In 1207 the Gyzi brothers captured the island and built the Bourtzi, a small Venetian-styled fortress similar to the Bourtzi in Nafplio, on an islet just out of Skiathos Town, to protect the capital from the pirates. But the Bourtzi was ineffective in protecting the population and in the mid-14th century the inhabitants moved the capital from the ancient site that lay where modern Skiathos Town is to Kastro (the Greek word for castle), located on a high rock, overlooking a steep cliff above the sea at the northernmost part of the island.
In 1704 monks from Athos built the Evangelistria monastery which played a part on the Greek War of Independence as a hide-out for Greek rebels. The first flag of Greece was created and hoisted in the Evangelistria monastery in Skiathos in 1807. Several prominent military leaders (including Theodoros Kolokotronis and Andreas Miaoulis) had gathered there for consultation concerning an uprising, and they were sworn to this flag by the local bishop.
After the War of Independence and demise of piracy in the Aegean, Kastro became less important as a strategic location. In 1830s, the island's capital was moved to the original site — where it still remains. Today, ruins of Kastro are one of tourist attractions.
During the 19th century Skiathos became an important shipbuilding centre in the Aegean due to the abundance of pine forests on the island. The pine woods of the island were then almost obliterated. This was brought to a halt though, due to the emergence of steamboats. A small shipwright remains north of Skiathos Town, which still builds traditional Greek caiques.
The film Mamma Mia was partially filmed on Skiathos and nearby island Skopelos. This has increased it's popularity as a tourist destination since the release of the successful movie. [wikipedia]

Breathtaking Mani

Another stop of my Summer vacations was Mani. I believe it is one of the most beautiful places in the world. I like it because it is always nice to be there throughout the year! Apart of the amazing scenery, it has very interesting architecture.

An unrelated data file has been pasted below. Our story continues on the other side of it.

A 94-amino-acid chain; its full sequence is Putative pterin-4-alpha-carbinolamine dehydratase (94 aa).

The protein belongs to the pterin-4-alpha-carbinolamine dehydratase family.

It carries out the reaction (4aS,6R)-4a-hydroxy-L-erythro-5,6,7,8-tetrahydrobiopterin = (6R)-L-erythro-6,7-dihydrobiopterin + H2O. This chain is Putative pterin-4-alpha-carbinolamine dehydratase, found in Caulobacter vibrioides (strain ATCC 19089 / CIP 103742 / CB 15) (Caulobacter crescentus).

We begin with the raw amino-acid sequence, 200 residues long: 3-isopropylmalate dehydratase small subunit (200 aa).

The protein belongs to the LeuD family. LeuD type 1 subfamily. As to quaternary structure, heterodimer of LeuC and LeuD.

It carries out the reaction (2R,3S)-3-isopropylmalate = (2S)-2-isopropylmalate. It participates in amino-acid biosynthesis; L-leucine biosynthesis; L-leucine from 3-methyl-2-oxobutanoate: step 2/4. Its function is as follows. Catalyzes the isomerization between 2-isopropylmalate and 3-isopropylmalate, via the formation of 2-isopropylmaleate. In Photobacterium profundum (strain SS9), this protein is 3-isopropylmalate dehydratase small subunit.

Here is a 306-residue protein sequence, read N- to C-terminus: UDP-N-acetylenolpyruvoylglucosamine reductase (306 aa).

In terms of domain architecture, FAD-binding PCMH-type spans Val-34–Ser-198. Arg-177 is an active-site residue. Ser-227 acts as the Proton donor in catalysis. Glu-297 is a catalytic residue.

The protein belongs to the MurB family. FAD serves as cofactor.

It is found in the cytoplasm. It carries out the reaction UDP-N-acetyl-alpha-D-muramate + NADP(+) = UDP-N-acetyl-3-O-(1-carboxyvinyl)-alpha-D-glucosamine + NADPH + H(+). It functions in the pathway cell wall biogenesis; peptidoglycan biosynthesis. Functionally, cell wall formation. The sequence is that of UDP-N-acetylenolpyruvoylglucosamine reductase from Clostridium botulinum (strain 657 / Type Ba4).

The Mani Peninsula (Μάνη in Greek), also long known as Maina or Maïna, is a geographical and cultural region in Greece. Mani is the central peninsula of the three which extend southwards from the Peloponnese in southern Greece. To the east is the Laconian Gulf, to the west the Messenian Gulf. The peninsula forms a continuation of the Taygetos mountain range, the western spine of the Peloponnese.
Mani is home of the Maniots. The terrain is mountainous and inaccessible. The name "Mani" is thought to have originally meant "dry" or "treeless." Until recent years many Mani villages could be reached only by sea. Today a narrow and winding road extends down the west coast from Kalamata to Areopoli, then south to Akrotainaro (the pointy cape which is the most southward soil of continental Greece and continental Europe) before it turns north until Gytheio.

Vatheia (Greek: Βαθειά, also Vathia) is a little town in Laconia, Greece, on the Mani Peninsula. It is part of the municipal unit Oitylo. It is famous for its grand towers (pyrgoi). The hills and mountains dominate the northern part, farmlands are within the valley areas, forests are rare and are only situated in and around the valley area. On the hilltops are abandoned homes, which are colored with earth and topaz along with its rooftops which are like fortresses and were built out of stone south of the place (plateia). Modern buildings exists in the centre. Now Vatheia is a tourist attraction in spring because of its wild flowers that cover the nearby hills and its breathtaking views. [wikipedia]

Macedonian women and Tsolias


Lately I'm started to get more and more interested in vintage postcards and especially the ones showing people and/or national costumes. The first postcard shows two Macedonian women in national costumes. 
Macedonians (Greek: Μακεδόνες, Makedónes) are a regional population group of ethnic Greeks, inhabiting or originating from the region of Macedonia, in northern Greece. They are largely concentrated in the capital city of Thessaloniki, but many have spread across the whole of Greece and in the diaspora.



The second postcard shows a man (Tsolias or Evzonas) dressed in Greek national costume. 
The Evzones, or Evzoni, (Greek: Εύζωνες, Εύζωνοι) is the name of several historical elite light infantry and mountain units of the Greek Army. Today, it refers to the members of the Proedriki Froura (Presidential Guard), an elite ceremonial unit that guards the Greek Tomb of the Unknown Soldier (Άγνωστος Στρατιώτης), the Hellenic Parliament and the Presidential Mansion. The Evzones are also known, colloquially, as Tsoliades (Greek: Τσολιάδες; singular: Τσολιάς - Tsolias).